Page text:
I pay the extra $3 for admission to “The Greenhouse,” a 21 and older section of the hot springs. The tropical garden filled with pools of varying degrees has a bar offering a surprising variety of libations for such a remote location. It’s a great venue if you don’t think about it too much. But it’s a 50 yard walk down a long, cold, tunnel to reach the greenhouse, which has no toilets. That means a long walk back to the main building when nature calls. Looking around me at all the people soaking in the warm springs, some of them surrounded by multiple empty beer cans, I start to observe how many actually get out of the water during the hour or so I am soaking. ..a sobering realization as I make an early exit for the showers.
As for my visit to the National Park, well, as I’ve often been known to say, “I’m glad I went, buuuut……”
Granted, it’s a brutally cold, blustery day, but I have a hard time getting excited on my way to climb High Dune. On my way across the dry Medano Creek bed , a woman returning stops me to ask, “Do you have any goggles? If you are thinking of climbing, you are gonna need goggles. It’s like being sand-blasted up there, and you may not be able to see your way down.” I return back to the Winnie for the closest thing I have to goggles….my SCUBA mask….just in case. I put on my puffy down jacket and wrap my head in a scarf like a Moroccan Berber, and begin my climb.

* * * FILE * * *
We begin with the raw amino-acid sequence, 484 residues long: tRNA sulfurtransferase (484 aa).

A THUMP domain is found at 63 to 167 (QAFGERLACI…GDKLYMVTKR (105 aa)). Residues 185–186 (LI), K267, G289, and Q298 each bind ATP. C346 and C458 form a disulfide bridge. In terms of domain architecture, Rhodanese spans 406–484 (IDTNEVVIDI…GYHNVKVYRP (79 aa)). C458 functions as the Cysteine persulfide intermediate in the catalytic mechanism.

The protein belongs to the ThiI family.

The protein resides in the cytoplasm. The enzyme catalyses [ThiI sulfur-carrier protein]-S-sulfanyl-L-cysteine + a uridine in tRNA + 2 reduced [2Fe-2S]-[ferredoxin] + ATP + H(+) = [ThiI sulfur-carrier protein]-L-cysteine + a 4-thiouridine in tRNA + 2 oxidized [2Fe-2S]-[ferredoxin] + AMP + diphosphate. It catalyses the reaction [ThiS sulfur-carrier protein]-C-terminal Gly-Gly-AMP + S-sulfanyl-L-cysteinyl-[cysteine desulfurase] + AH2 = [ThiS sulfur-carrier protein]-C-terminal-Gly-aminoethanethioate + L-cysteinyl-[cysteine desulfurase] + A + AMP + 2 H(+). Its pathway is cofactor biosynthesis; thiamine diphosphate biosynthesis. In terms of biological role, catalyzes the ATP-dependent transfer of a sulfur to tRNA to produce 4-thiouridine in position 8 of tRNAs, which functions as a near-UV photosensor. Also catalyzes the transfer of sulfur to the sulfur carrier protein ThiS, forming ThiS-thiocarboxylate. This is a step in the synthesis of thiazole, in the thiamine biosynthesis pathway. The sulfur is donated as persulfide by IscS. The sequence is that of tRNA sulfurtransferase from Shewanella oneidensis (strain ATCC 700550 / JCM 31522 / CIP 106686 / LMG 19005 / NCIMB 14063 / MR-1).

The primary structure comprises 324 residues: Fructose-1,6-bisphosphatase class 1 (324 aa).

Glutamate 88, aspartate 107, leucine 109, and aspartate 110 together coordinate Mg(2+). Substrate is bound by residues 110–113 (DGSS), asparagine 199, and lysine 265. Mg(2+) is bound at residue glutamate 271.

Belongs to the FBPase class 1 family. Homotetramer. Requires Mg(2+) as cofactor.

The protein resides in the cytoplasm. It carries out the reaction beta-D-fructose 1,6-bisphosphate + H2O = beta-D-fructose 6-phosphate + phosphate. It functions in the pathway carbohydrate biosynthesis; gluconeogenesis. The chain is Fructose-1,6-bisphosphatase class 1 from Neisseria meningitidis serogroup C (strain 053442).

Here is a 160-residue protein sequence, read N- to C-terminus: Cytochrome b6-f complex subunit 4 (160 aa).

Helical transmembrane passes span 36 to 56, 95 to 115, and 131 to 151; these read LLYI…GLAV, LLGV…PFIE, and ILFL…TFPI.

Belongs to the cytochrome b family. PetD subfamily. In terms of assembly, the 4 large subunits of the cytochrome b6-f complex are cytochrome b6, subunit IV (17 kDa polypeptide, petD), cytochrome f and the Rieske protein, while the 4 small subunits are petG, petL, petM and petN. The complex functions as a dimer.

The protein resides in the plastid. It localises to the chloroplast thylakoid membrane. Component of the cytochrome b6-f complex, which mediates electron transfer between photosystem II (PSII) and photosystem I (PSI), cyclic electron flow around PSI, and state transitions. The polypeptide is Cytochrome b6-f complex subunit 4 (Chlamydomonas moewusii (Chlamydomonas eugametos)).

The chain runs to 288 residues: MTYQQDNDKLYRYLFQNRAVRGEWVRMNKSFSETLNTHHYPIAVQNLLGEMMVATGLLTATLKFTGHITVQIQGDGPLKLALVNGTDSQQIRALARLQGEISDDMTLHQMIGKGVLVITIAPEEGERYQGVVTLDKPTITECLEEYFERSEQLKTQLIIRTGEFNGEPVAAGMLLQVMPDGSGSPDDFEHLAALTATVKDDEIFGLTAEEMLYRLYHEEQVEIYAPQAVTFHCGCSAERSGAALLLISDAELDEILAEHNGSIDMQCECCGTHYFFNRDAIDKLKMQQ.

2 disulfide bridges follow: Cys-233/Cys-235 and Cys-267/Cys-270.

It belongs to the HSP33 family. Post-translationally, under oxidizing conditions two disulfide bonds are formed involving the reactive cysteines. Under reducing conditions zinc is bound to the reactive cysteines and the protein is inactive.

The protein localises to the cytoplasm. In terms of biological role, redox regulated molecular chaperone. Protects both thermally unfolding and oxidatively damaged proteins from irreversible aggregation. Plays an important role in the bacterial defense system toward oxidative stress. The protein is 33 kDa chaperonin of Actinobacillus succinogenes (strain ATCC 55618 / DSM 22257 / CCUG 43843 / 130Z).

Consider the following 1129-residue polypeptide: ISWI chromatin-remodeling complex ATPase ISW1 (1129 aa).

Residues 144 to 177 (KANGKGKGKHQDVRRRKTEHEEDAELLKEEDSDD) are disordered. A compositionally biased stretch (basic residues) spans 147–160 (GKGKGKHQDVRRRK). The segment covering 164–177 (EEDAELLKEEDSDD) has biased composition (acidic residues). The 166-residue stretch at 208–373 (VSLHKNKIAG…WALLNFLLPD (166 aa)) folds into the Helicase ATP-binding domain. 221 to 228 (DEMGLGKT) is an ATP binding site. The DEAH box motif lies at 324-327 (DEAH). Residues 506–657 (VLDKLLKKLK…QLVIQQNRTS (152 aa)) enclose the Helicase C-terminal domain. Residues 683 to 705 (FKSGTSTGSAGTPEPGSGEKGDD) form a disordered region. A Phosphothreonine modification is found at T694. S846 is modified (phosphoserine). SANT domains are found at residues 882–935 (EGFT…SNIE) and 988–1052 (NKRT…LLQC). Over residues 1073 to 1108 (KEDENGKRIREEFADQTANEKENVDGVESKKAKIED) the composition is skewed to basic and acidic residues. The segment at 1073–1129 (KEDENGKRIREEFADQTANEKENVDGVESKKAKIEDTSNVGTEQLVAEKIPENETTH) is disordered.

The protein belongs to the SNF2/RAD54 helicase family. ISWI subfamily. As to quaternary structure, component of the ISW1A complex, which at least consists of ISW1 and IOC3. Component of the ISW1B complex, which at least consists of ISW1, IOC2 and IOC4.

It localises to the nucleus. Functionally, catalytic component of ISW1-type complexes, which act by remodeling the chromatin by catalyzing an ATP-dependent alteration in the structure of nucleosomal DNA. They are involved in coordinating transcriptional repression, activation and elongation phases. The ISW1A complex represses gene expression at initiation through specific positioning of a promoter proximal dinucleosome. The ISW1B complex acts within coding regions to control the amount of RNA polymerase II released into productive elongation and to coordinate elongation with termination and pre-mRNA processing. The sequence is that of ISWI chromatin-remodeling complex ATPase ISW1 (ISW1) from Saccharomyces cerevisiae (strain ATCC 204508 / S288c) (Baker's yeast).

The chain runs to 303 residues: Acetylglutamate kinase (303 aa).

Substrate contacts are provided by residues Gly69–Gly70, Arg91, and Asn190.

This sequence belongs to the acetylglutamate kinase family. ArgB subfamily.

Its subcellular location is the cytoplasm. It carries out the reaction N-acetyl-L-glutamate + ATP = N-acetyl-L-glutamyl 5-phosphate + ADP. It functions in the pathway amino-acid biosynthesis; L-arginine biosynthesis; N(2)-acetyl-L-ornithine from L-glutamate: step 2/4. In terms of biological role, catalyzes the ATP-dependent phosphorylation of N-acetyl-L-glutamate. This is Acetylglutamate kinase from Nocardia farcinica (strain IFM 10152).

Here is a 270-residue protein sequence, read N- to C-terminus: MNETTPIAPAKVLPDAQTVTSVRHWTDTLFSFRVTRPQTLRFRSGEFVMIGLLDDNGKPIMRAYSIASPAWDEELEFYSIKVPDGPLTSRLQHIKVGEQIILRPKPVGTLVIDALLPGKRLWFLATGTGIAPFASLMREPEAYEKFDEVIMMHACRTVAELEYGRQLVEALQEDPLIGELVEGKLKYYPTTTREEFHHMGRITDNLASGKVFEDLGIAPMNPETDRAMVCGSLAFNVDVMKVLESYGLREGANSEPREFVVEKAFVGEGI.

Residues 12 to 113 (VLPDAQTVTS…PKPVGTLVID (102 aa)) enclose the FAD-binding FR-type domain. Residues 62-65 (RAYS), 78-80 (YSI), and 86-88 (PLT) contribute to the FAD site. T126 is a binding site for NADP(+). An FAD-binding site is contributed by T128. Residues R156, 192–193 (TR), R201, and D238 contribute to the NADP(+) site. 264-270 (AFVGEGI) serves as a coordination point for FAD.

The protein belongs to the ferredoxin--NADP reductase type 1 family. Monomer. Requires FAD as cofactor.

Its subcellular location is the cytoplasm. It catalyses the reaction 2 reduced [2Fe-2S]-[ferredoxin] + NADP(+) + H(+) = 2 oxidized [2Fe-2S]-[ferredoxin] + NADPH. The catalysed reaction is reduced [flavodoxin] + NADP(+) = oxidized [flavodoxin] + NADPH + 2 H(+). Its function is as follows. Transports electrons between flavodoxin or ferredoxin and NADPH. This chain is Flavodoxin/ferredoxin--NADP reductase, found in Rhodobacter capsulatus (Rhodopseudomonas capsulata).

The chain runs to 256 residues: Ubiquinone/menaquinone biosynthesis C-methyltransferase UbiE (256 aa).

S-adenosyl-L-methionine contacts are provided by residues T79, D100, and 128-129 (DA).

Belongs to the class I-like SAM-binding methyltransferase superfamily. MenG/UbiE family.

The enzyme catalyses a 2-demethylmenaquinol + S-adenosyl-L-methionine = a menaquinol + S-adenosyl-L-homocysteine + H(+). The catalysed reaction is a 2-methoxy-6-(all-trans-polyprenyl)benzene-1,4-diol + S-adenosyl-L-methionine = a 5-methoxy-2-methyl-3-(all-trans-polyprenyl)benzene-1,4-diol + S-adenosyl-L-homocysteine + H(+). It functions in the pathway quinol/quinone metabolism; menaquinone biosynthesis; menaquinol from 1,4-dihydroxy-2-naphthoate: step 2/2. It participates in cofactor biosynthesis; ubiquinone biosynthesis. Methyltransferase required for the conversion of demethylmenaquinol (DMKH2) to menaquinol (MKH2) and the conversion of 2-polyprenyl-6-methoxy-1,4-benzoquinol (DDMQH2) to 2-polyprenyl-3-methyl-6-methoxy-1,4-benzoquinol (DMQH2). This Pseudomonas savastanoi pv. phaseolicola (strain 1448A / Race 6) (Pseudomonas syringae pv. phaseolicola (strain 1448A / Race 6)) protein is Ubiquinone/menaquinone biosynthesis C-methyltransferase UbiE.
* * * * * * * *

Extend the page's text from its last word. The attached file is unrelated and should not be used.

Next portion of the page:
It’s a struggle against the wind. I often feel like I’m taking one step forward and two back. Plus, the blowing wind is erasing my footsteps faster than I can outrun them. The drive into the park and stop at the Visitor Center has cut my already short day shorter, and the sun is rapidly dropping low into the sky. I start to feel uneasy about the inability to retrace my steps back, and the nagging warning from the ranger about the wandering elk across the highway. But most importantly, I’m not having any fun. So I turn about halfway up the High Dune, happy to leave without the “been there, done that.”
I am sorry to report of the National Parks with official “Park” status that I have visited thus far, this was one of my least favorites, second from the bottom to Pinnacles National Park. I would blame it on the time of year, were it not for the fact that the beautiful snow on the distant Sangre de Cristos mountains was the highlight. I think what left me cold (pun intended) was the dismal brown color of the sand.
After falling in love with the warm glow of the Coral Pink Sands of Utah, basking in the pristine beauty of the White Sands of New Mexico, traipsing across the golden dunes of Death Valley at sunrise, and frolicking with friends in the Mojave Dunes, I found myself asking “How did these dunes earn prestigious “Park” status while the others (Death Valley being the exception) have not?”
Great Sand Dunes is a relatatively new national park, being promoted from “Monument” to “Park” status in 2000 by President Bill Clinton during the purchase of nearby Baca Ranch, which doubled its size and encompassed the 14ers.